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Old 06-24-2010, 10:37 AM   #1
MichaelG67
LQ Newbie
 
Registered: Jun 2010
Posts: 3

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In BASH shell, how do I export a variable from a script.


Hello.

I have read several threads on this already, but none of the solutions work for me or apply to my situation.

I need to be able to set a variable that is used by my build environment. I need to be able to change this variable "on the fly" as I work with multiple build environments. A portion of the variable is arbitrary, so I need to treat the arbitrary portion of the variable as an argument.

I would normally just create an alias, but BASH doesn't support arguments to aliases. So the workaround for the no-alias-arguments bug is to use a script. No problem. Except the variable I set in the script does not exist when I exit the script.

Now, if I run the script by using "$ . myscript" it works in that the variable is set after it exits. The problem is the argument checking I have in the script doesn't work anymore.

BASH aliases don't support arguments and I can't export a variable from a script unless I source the script (is it even a script at that point?) Maybe I am simply taking the wrong approach. So I am open to other approaches to solving the original problem (should of changing my build environment of course).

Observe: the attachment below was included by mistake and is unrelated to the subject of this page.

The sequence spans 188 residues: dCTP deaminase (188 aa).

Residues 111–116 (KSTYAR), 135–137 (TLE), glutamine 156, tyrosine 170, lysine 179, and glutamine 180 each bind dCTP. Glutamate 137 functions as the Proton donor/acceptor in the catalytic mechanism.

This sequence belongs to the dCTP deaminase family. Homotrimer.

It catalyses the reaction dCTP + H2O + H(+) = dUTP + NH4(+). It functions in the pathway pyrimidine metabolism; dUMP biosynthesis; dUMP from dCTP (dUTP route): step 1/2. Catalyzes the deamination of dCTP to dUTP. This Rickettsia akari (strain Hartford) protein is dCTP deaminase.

Thanks
 
Old 06-24-2010, 11:31 AM   #2
David the H.
Bash Guru
 
Registered: Jun 2004
Location: Osaka, Japan
Distribution: Debian sid + kde 3.5 & 4.4
Posts: 6,823

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There is no way to directly set a variable in a shell from a script. Commands can only affect the current shell or subshells below it. Your only options are to set it in the shell itself or source it from a file.

And no, you can't arguments in aliases, but you can use them in shell functions. So one thing you can do is create a function like this, place it in your bashrc or other sourced file, and you'll have the ability to set the variable on the fly.

Code:
function setvar {
	export MYVAR="$1"
}
Edit: by the way, I personally use a similar function to "turn on" and off a set of scripts that I have by modifying the PATH variable on the fly. It works like a charm.

Code:
myscripts ()
{
    pathadd="$HOME/my_scripts";
    case $1 in
        on)
            [[ $PATH =~ $pathadd ]] || export PATH="${PATH}:$pathadd"
        ;;
        off)
            export PATH="${PATH//:$pathadd/}"
        ;;
    esac
}

Last edited by David the H.; 06-24-2010 at 11:37 AM.
 
1 members found this post helpful.
Old 06-24-2010, 02:03 PM   #3
MichaelG67
LQ Newbie
 
Registered: Jun 2010
Posts: 3

Original Poster
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That was it. I had the wrong approach. A function was the way to go. Thank you David_the_H.

Last edited by MichaelG67; 06-25-2010 at 06:06 AM.
 
  


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